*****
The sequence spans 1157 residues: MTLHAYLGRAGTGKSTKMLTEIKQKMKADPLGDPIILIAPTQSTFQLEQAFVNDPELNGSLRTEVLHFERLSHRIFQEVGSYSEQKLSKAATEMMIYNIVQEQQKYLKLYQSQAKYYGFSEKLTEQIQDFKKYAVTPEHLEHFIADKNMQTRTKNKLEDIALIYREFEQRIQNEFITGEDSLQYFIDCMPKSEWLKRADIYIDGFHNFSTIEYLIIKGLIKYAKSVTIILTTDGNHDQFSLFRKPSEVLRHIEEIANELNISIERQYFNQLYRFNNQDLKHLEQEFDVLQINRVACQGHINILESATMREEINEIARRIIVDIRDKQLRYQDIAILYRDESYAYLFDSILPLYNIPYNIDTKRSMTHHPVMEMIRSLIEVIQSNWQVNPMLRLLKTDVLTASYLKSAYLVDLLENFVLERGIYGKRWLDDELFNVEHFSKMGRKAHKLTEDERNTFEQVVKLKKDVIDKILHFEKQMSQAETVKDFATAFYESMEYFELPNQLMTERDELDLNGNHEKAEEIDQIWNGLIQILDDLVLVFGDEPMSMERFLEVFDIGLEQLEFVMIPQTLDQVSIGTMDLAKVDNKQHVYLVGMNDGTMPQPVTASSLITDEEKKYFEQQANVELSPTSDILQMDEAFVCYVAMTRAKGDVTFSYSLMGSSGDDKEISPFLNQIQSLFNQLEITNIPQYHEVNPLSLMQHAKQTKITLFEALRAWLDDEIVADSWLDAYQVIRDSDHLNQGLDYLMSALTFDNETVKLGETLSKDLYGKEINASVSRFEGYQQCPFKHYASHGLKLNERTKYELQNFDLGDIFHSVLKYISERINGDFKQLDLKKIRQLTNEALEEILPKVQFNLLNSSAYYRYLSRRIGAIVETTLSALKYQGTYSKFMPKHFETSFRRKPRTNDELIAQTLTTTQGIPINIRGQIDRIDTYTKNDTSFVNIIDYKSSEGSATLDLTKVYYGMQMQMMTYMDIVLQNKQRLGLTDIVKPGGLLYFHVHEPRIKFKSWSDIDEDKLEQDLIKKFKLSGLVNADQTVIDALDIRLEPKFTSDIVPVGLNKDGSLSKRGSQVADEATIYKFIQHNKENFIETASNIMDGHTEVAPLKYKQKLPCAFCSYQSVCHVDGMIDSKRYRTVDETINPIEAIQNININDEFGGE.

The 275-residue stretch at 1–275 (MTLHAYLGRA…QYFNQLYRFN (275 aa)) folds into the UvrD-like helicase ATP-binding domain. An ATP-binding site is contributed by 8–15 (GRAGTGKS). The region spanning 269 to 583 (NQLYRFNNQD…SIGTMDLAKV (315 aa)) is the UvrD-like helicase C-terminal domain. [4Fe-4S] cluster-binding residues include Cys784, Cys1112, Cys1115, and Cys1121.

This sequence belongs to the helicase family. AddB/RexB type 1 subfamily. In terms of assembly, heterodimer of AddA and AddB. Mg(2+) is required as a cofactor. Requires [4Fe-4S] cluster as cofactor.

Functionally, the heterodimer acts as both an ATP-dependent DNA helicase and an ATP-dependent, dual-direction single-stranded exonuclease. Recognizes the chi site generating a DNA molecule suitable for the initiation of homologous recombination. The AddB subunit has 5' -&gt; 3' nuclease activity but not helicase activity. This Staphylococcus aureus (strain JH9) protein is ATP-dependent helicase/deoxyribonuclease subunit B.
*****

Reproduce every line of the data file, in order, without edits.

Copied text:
The sequence spans 1157 residues: MTLHAYLGRAGTGKSTKMLTEIKQKMKADPLGDPIILIAPTQSTFQLEQAFVNDPELNGSLRTEVLHFERLSHRIFQEVGSYSEQKLSKAATEMMIYNIVQEQQKYLKLYQSQAKYYGFSEKLTEQIQDFKKYAVTPEHLEHFIADKNMQTRTKNKLEDIALIYREFEQRIQNEFITGEDSLQYFIDCMPKSEWLKRADIYIDGFHNFSTIEYLIIKGLIKYAKSVTIILTTDGNHDQFSLFRKPSEVLRHIEEIANELNISIERQYFNQLYRFNNQDLKHLEQEFDVLQINRVACQGHINILESATMREEINEIARRIIVDIRDKQLRYQDIAILYRDESYAYLFDSILPLYNIPYNIDTKRSMTHHPVMEMIRSLIEVIQSNWQVNPMLRLLKTDVLTASYLKSAYLVDLLENFVLERGIYGKRWLDDELFNVEHFSKMGRKAHKLTEDERNTFEQVVKLKKDVIDKILHFEKQMSQAETVKDFATAFYESMEYFELPNQLMTERDELDLNGNHEKAEEIDQIWNGLIQILDDLVLVFGDEPMSMERFLEVFDIGLEQLEFVMIPQTLDQVSIGTMDLAKVDNKQHVYLVGMNDGTMPQPVTASSLITDEEKKYFEQQANVELSPTSDILQMDEAFVCYVAMTRAKGDVTFSYSLMGSSGDDKEISPFLNQIQSLFNQLEITNIPQYHEVNPLSLMQHAKQTKITLFEALRAWLDDEIVADSWLDAYQVIRDSDHLNQGLDYLMSALTFDNETVKLGETLSKDLYGKEINASVSRFEGYQQCPFKHYASHGLKLNERTKYELQNFDLGDIFHSVLKYISERINGDFKQLDLKKIRQLTNEALEEILPKVQFNLLNSSAYYRYLSRRIGAIVETTLSALKYQGTYSKFMPKHFETSFRRKPRTNDELIAQTLTTTQGIPINIRGQIDRIDTYTKNDTSFVNIIDYKSSEGSATLDLTKVYYGMQMQMMTYMDIVLQNKQRLGLTDIVKPGGLLYFHVHEPRIKFKSWSDIDEDKLEQDLIKKFKLSGLVNADQTVIDALDIRLEPKFTSDIVPVGLNKDGSLSKRGSQVADEATIYKFIQHNKENFIETASNIMDGHTEVAPLKYKQKLPCAFCSYQSVCHVDGMIDSKRYRTVDETINPIEAIQNININDEFGGE.

The 275-residue stretch at 1–275 (MTLHAYLGRA…QYFNQLYRFN (275 aa)) folds into the UvrD-like helicase ATP-binding domain. An ATP-binding site is contributed by 8–15 (GRAGTGKS). The region spanning 269 to 583 (NQLYRFNNQD…SIGTMDLAKV (315 aa)) is the UvrD-like helicase C-terminal domain. [4Fe-4S] cluster-binding residues include Cys784, Cys1112, Cys1115, and Cys1121.

This sequence belongs to the helicase family. AddB/RexB type 1 subfamily. In terms of assembly, heterodimer of AddA and AddB. Mg(2+) is required as a cofactor. Requires [4Fe-4S] cluster as cofactor.

Functionally, the heterodimer acts as both an ATP-dependent DNA helicase and an ATP-dependent, dual-direction single-stranded exonuclease. Recognizes the chi site generating a DNA molecule suitable for the initiation of homologous recombination. The AddB subunit has 5' -&gt; 3' nuclease activity but not helicase activity. This Staphylococcus aureus (strain JH9) protein is ATP-dependent helicase/deoxyribonuclease subunit B.